Belgrade High School brought home a state championship Sunday making it their seventh win in this particular realm in the last eleven years. Their win wasn’t on a football field or a basketball court, but rather a 10x10 kitchen set up at Missoula College. Their equipment? Two butane burners, no refrigeration and an array of knives. The criteria? Taste, skill, teamwork, safety and sanitation in addition to management and problem solving.
You guessed it, we’re talking about the Montana statewide ProStart cooking competition.
The Belgrade cooking team of five students bested teams from across the state with a three-course menu including a scallop trio with accompanying sauces, rack of lamb and a triple layer waffle dessert.
It wasn’t all smooth sailing for the students, with some tense moments as the results were announced.
“The [judges] called third place and we all sighed in relief that we weren’t third, and when they said second and it wasn’t us, we were all kind of nervous,” team member Lucina Mullikin remembered, “We didn’t think we made it, we didn’t think we were going to place. And then they called ‘Belgrade’ and all of us were like, WHAT?!”
“It was very surprising because there were some really good dishes there,” said Liah Newby, who was in charge of preparing the appetizer.
The students worked since November to develop their menu, said ProStart teacher, Bev Tompers who has taught the ProStart cooking class for the past eleven years. First the students picked their main ingredients, then things got creative.
“They chose lamb,” Tompers said, “We went from there and paired different things with it and we look up flavor combinations...[using] a thing called a ‘Flavor Bible.’”
While the lamb ended up on a bed of asparagus, piped with sweet potatoes and topped with sweet potato crisps and a brown butter sauce, the road to the students’
scallop dish wasn’t so seamless. To start with, the original dish wasn’t scallops at all but a Montana-shaped sushi square.
“We were going to use either smoked salmon or trout,” said team member Austin Rollins. “We were trying to do somewhat of a Montana theme for that, but the [Montana-shaped] cookie cutter wouldn’t really work. It didn’t look like Montana, it just looked like a rectangle.”
After abandoning the sushi idea, the students who wanted to keep seafood on the menu, settled on scallops.
To refine their menu, the students relied on their mentors, concessions manager at the Belgrade Special Events Center, Debbie Finkbeiner and Buck’s T-4 executive chef, Scott Mechura without whom the students all agree they would not have been able to take home top honors. The mentors helped with plating and teaching the students knife skills.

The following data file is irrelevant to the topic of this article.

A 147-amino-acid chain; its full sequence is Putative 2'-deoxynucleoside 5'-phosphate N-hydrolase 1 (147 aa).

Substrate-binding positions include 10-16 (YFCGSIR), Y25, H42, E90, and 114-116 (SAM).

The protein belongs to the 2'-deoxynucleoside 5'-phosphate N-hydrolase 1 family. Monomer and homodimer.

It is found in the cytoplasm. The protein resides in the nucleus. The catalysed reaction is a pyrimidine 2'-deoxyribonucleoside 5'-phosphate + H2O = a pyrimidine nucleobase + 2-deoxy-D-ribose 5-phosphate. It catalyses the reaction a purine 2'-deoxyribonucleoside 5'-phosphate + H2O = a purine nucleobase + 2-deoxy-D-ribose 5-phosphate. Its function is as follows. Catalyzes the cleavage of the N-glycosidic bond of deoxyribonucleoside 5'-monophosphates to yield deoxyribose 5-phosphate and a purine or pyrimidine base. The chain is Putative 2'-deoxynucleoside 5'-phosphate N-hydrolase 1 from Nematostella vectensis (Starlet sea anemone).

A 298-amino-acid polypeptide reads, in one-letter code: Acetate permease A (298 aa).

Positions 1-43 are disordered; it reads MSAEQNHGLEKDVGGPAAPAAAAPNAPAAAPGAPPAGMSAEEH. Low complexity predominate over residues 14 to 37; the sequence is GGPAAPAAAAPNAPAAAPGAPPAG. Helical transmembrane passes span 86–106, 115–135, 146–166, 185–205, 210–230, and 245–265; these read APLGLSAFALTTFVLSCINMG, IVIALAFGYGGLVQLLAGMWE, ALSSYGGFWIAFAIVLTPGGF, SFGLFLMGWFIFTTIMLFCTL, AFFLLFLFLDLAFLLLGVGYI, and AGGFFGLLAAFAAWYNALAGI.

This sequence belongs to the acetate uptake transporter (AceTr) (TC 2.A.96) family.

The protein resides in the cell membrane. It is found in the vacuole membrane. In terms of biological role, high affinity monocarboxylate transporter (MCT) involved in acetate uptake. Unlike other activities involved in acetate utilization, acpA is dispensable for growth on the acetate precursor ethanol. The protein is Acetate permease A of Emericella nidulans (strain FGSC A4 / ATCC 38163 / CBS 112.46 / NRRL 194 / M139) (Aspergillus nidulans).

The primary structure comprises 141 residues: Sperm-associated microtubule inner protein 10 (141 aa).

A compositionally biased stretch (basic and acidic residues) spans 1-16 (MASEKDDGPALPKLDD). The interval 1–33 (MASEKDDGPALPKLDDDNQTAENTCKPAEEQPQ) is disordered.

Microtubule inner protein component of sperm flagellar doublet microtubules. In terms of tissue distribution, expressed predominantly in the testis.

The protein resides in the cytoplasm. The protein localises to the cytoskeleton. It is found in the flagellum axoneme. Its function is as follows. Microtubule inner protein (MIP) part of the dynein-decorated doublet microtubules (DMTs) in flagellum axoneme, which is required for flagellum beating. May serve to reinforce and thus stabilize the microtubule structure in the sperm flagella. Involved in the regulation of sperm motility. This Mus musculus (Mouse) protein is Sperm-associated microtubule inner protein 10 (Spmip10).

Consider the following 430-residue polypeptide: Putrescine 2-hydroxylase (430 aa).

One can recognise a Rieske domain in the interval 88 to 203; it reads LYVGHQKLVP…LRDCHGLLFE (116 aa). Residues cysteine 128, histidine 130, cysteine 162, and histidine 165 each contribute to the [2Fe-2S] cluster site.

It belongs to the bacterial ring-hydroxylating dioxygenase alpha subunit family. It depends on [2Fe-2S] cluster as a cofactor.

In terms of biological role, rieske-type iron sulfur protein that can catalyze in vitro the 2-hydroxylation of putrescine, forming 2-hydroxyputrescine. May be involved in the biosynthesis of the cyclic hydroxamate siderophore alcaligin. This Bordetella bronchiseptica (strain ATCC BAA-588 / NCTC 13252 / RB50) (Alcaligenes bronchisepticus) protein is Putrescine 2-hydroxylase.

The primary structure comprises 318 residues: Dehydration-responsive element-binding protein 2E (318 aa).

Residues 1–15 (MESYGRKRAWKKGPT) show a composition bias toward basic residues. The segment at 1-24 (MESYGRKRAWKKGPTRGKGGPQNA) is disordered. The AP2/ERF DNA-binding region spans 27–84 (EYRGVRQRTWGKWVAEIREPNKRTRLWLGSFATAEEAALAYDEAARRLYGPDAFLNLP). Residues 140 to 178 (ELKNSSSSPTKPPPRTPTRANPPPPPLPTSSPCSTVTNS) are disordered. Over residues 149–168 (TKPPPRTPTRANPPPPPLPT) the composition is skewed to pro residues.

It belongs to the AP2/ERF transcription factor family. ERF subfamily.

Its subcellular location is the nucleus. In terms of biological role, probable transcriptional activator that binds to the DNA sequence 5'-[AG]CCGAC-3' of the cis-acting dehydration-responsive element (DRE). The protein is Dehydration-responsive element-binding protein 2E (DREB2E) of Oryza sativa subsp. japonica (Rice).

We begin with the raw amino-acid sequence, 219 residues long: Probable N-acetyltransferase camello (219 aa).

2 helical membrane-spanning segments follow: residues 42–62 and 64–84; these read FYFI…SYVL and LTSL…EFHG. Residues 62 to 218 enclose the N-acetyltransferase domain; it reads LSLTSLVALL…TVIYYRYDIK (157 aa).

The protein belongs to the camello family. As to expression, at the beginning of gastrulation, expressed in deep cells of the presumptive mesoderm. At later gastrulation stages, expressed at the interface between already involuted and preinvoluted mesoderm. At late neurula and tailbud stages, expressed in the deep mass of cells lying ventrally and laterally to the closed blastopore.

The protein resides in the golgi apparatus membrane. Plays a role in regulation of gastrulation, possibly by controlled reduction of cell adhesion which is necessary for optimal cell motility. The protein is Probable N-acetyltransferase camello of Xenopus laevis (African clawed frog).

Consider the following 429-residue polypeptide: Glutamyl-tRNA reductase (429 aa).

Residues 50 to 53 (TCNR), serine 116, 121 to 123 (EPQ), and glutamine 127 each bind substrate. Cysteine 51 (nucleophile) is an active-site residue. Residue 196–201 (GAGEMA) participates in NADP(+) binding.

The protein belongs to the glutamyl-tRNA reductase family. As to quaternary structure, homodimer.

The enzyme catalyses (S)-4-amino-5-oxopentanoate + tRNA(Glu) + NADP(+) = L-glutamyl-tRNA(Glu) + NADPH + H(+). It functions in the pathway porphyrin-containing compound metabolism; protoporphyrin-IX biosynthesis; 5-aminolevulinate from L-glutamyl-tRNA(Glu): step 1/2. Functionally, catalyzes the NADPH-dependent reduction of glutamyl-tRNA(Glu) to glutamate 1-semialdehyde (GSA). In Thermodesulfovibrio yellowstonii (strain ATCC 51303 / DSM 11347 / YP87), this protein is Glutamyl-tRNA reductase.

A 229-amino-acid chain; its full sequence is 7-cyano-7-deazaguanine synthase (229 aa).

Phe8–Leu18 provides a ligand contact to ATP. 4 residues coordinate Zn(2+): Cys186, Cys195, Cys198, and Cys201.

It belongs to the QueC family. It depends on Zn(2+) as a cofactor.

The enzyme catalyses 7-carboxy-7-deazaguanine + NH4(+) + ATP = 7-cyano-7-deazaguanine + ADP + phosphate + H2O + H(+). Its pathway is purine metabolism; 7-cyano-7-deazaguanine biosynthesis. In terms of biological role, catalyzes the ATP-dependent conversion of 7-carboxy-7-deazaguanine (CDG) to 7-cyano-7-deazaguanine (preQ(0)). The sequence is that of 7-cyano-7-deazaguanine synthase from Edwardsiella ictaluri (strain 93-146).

“They come in and help us refine, look at things,” Tompers said, “What can we change, how do we make this a more cohesive menu so things flow...and it worked out very well.”
ProStart is a nationwide two-year program, designed by the National Restaurant Association to help teach students the skills they will need should they decide to pursue careers in the restaurant industry.
“It helps instill a work ethic at a young age, and it maybe instills some interest in our industry,” Chuck Schommer, the Chairman of the Montana Restaurant Association Education Foundation and co-owner at Buck’s T-4 Restaurant said.
Schommer who has helped the ProStart curriculum grow from four schools to 16 schools in the state during the last decade, hopes that it will provide students an alternative to four-year colleges. Certainly, for the students at Belgrade High, the program has proved to be a draw.
“I’ve always wanted to go into culinary,” team dessert chef, Sky Newberry said. Inspired by television shows like “Chopped,” “Cupcake Wars,” and “The Great British Baking Show,” Newberry transferred from Manhattan High School to Belgrade High School in part because the school offered ProStart.
Stephanie Robinsen, who has “always had a passion for cooking,” also hopes to pursue a career in the restaurant industry. As the team’s manager, she said the program and competition has helped her hone her communication skills.
The students will take the skills they’ve learned through the competition Sunday to the national competition at the end of April in Providence, Rhode Island, where they will take on teams from across the country. It’s a much more competitive stage with potential for scholarship money for students looking to go to culinary school or go into the hospitality industry.
“When you see what some of the high schools do at the national event, even me as a chef...the dishes are amazing,” Schommer said.
In the meantime, the students will be working to incorporate judge feedback like making their sweet potatoes less salty and refining their chimichurri sauce. They will also be fundraising for their trip, with more details on how to support the students to come.
As for what the students gained in addition to their on point cooking skills, they all agree teamwork.
“We definitely got closer through [the competition] too, picking on each other,” Newby said with a laugh from the group. “Especially Austin.” (Who happens to be the only male on the team.)